A recent RichRelevance study into online grocery uncovered 59% of UK consumers and 63% of US consumers choose to shop online because of time saving benefits. Yet, for those of us with experience in shopping online, we know this isn’t always the case.
RichRelevance has uncovered through our experience working with a number of global grocery retailers, that there is a positive correlation between saving a grocery shoppers’ time and the ultimate size of their basket. The faster a shopper can locate the items they want to buy, the more likely the order will not only be completed but that it will be of a higher value.
In the first blog post of this series, we discussed how AI promises to finally deliver true personalization – individualized experiences created dynamically and at scale. In this post, we will discuss how marketers can apply AI to every stage of the customer lifecycle – and share stories of brands who have done it successfully.
We’ve spent a lot of time this year talking about powering personalization for the new Experience Economy, and the need for companies to rethink their core value in a world where companies compete on the memorable customer experiences they provide, not the products they sell. Now, we can add a new number to the conversation: $800 billion.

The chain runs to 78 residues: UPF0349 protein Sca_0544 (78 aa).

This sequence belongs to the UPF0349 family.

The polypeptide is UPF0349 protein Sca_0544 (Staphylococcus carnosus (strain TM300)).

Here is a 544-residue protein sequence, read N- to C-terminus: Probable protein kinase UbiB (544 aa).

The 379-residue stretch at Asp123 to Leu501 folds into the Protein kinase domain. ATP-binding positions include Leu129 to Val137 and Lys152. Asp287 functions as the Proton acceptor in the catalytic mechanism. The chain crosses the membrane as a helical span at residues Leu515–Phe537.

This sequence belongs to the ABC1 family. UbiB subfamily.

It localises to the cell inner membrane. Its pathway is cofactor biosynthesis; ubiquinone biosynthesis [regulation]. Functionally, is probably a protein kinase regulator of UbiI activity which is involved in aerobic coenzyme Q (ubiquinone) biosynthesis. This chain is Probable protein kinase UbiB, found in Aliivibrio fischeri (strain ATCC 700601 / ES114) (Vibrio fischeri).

Google’s Kiran Mani dropped this stat during her recent Shop.org session on How Machine Learning Can Help You Deliver Better Customer Experiences:
Leading fashion brand, GANT has seen online sales improve by 15% since putting their trust in personalization.
GANT wanted to move away from a manual, time-consuming recommendations platform to improve their overall site experience as well as enhance their navigation.
There are two contrasting trends emerging in retail – fast and frictionless verses experiential and time well spent.
Recent technological advancements in retail have focused on speeding up the customer experience, making it as efficient as possible, especially around the checkout; as we’ve seen in the Amazon Go stores, where it’s been eliminated completely. In contrast, the growing experience economy has placed greater emphasis on the notion of ‘slow retail’ – slowing down the shopping experience by creating even more ways for shoppers to engage with brands in a way that goes beyond transactions to memorable experiences. Think REI and their in-store rock face or Sweaty Betty and their in-store fitness classes.
From UK consumers wanting more transparency from retailers about AI, to less than a quarter of companies reporting GDPR compliance post deadline, here are all the stats you need to know this week….